I’ve been enriched in the past few weeks by an emerging structure for spiritual formation called Church of Two.
Church of Two – and you can read more about it at the CO2 Blog or Lk10resources.com – provides a rhythm for listening to God and others. It revolves around two spiritual practices: contemplation (listening to God) and transparency (sharing one’s heart at a deep level and listening to others do the same).
In short, two people journey together over the course of a few weeks. They connect to each other daily (sometimes briefly, other times for longer). When they connect they “check in” by sharing the state of their heart with each other (e.g., happy, sad, scared, anxious, excited, etc. or a combination of several). Each person listens to the other with an ear toward how God might be at work in the midst of their feelings and experiences.
This Church of Two also shares about how they have been listening to God and what they’ve been hearing. The other person serves as a partner to help discern whether or not what’s being heard is really coming from God or somewhere else (like one’s own ingenuity or the forces of evil).
Sometimes the Church of Two takes time to sit and listen to God together. The group might take time to listen, for instance, about persisting anxiety in one participant’s life.
Church of Two participants also begin the experience thinking and looking for others with whom they might link up. At the end of the few weeks, they branch out and start the Church of Two experience with others.
I’ve had the privilege of participating in Church of Two with Hobby Chapin, my co-worker Ryan Porche, and Paul McMullen over the last six weeks. Hobby, in particular, has been a mentor to me in listening to God and blogs regularly about his experiences here.
The benefits of Church of Two are immense: it has helped me stay in touch with myself much better; I’m learning to listen to others at a deeper level; I’m learning to listen to God and discern what I’m hearing in times of stillness; I’m learning to have times of stillness – period; it’s a great tool for discernment and decision making; it has helped me to connect to old friends on deeper levels; I’ve seen others, like Micah Lewis, use it as a connecting point for disconnected friends who are searching for God.
More than anything, Church of Two has helped me feel like I am in a real relationship with God because of its inherent reciprocity: I share with God, and God shares with me – just like in any other healthy relationship.
Right now I’m wrestling with several questions about how to integrate the practices of Church of Two into my life and ministry:
- What is the relationship of Church of Two to the spiritual practice of reading Scripture?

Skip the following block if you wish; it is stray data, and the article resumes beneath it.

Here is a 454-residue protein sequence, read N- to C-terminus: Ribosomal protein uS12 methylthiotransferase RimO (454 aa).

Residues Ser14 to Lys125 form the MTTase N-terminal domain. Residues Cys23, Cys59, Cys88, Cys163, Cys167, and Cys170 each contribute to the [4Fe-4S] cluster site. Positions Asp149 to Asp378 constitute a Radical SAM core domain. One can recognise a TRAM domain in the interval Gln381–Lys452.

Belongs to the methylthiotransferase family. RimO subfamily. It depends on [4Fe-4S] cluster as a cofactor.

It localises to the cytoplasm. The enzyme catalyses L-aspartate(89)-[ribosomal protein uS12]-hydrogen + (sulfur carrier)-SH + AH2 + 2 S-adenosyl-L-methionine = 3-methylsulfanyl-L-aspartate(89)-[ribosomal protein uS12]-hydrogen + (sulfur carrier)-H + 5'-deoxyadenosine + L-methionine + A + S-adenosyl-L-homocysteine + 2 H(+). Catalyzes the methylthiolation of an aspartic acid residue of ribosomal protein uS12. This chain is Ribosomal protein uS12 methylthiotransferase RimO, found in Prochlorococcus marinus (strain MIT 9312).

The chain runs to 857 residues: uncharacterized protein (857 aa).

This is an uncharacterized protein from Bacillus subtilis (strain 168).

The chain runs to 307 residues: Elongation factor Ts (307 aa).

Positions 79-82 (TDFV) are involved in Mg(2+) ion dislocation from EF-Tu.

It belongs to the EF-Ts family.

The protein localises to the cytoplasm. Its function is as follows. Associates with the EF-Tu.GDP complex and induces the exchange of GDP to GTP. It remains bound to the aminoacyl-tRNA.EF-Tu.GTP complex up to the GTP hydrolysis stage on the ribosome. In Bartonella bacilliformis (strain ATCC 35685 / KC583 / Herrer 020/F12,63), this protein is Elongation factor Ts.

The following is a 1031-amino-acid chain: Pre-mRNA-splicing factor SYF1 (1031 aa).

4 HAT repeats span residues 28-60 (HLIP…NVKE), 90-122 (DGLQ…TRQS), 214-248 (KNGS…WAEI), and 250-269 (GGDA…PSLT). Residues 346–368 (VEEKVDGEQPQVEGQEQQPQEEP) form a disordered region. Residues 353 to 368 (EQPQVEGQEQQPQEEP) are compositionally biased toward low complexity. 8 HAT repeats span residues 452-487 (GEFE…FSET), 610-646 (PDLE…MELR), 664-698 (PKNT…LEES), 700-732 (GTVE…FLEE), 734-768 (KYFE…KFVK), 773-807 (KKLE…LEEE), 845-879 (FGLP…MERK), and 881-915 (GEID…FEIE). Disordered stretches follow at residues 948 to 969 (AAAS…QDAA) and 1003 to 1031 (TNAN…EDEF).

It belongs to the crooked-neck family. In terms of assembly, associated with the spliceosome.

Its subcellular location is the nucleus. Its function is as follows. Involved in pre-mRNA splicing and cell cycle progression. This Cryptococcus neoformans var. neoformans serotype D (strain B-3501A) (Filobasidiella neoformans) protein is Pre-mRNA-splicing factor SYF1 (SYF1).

- What is the relationship of Church of Two to the spiritual practice of confession?
- What is the relationship of Church of Two to the spiritual practice of petitionary prayer?
- How do we integrate the practices of Church of Two with other structures of spiritual formation in our community – particularly the rhythms of Scripture reading, confession and prayer for the disconnected that takes place in our formation groups?
- Previous question from a different angle: are the Church of Two and Neil Cole’s Life Transformation Group models for spiritual formation mutually exclusive or can they integrate?
- What accountability mechanisms exist for discernment in relation to what people hear when they listen?
- Is Church of Two best suited as a “seasonal” spiritual practice or a regular part of my spiritual diet?
If you want a helpful two-page description of Church of Two, you can find one here.
I’d encourage you to give it a whirl if you’re looking to inject some life into your relationships with God and other people.
Love this concept. I’ve been meeting with Kent and a few others, practicing SASHET, and I find it very beneficial for shapening each another and hearing what God is saying to me. Thanks for opening this up for others.
Charles, your questions resonate with mine as I worked through the process. I appreciate your explanation. The disciplines of listening to one another and listening to the Lord have been powerful–paradigm-changing–for me. In light of my conversations with God, I would say that many of those things you listed are not mutually exclusive from CO2 disciplines, but they are born out of a sense of what the Lord is saying. God loves people more than we do, wants unity more than we do, cares about the mission more than we do, knows how we listen better than we do . . . it seems that if we are really learning to tune into His voice, then he will lead us into intercession, mission, community-formation, confession & repentance, etc.